Paddy Keenan

The Long Grazing Acre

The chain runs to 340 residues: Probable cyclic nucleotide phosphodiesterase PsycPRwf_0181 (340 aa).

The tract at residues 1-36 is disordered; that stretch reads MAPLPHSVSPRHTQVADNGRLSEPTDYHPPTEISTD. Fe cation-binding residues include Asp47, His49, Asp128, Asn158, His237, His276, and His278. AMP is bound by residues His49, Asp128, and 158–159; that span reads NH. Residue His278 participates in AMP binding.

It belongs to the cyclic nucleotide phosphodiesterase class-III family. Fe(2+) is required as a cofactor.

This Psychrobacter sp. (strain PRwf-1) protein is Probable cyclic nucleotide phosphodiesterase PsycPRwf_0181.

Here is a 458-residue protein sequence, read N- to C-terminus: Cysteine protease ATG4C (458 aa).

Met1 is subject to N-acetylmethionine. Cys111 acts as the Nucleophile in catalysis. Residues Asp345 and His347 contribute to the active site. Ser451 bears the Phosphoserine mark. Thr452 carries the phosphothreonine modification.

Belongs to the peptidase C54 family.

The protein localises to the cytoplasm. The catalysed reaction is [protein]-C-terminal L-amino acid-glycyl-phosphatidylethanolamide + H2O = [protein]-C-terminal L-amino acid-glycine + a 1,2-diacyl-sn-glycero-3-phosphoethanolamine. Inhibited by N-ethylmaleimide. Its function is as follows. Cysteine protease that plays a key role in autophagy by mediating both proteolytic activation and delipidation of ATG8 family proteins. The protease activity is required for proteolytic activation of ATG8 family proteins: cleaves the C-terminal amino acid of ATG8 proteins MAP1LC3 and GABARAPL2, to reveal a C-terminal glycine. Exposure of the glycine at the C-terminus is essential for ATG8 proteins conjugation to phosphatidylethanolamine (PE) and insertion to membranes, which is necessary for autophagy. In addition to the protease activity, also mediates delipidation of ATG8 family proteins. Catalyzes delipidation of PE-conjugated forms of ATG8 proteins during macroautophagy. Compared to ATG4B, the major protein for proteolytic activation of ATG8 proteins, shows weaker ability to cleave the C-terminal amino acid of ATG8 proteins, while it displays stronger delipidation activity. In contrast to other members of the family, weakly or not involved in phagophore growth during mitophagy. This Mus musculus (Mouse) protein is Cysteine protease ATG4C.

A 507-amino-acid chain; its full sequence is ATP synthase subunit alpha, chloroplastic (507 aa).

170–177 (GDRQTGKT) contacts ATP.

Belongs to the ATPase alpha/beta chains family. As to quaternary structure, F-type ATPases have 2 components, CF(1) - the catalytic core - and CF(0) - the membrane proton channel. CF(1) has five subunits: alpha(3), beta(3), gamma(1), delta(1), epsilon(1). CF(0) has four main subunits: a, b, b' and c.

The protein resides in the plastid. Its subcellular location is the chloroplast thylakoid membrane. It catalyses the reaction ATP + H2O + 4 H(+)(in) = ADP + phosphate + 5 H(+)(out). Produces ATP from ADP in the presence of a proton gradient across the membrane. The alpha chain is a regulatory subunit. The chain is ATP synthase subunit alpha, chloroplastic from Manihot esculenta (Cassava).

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Bouzouki hero Donal Lunny has called Paddy Keenan "the Jimi Hendrix of the pipes," and while the comparison may seem a bit far-fetched in musical terms, as far as sheer virtuosity is concerned it's pretty apt. Keenan is no mere showoff -- his stately and decorous turns through jigs like "Lost and Found" and "Hag at the Church" demonstrate a level of musical maturity that goes far beyond simple virtuosity -- but when he wants to, he can haul off and shred like nobody's business. The live rendition of "Cork Hornpipe" that closes this album is a dazzling showcase of jaw-dropping technical prowess, as well as quite simply one of the prettiest tunes on the album. But for the most part, Keenan is happy to let the tunes themselves take top billing, and is as happy playing a sad, slow air on the low whistle as he is dancing through sprightly sets of reels and jigs on the pipes. Singer and guitarist Tommy O'Sullivan contributes several fine vocal performances, among them a nicely plainspoken and unpretentious version of Roly Salley's great "Killing the Blues" and a perhaps too-bland rendition of Sandy Denny's "Stranger to Himself." Altogether, this is an impressively varied and highly satisfying program of modern and traditional Irish music that should satisfy traditionalists and modernists equally.

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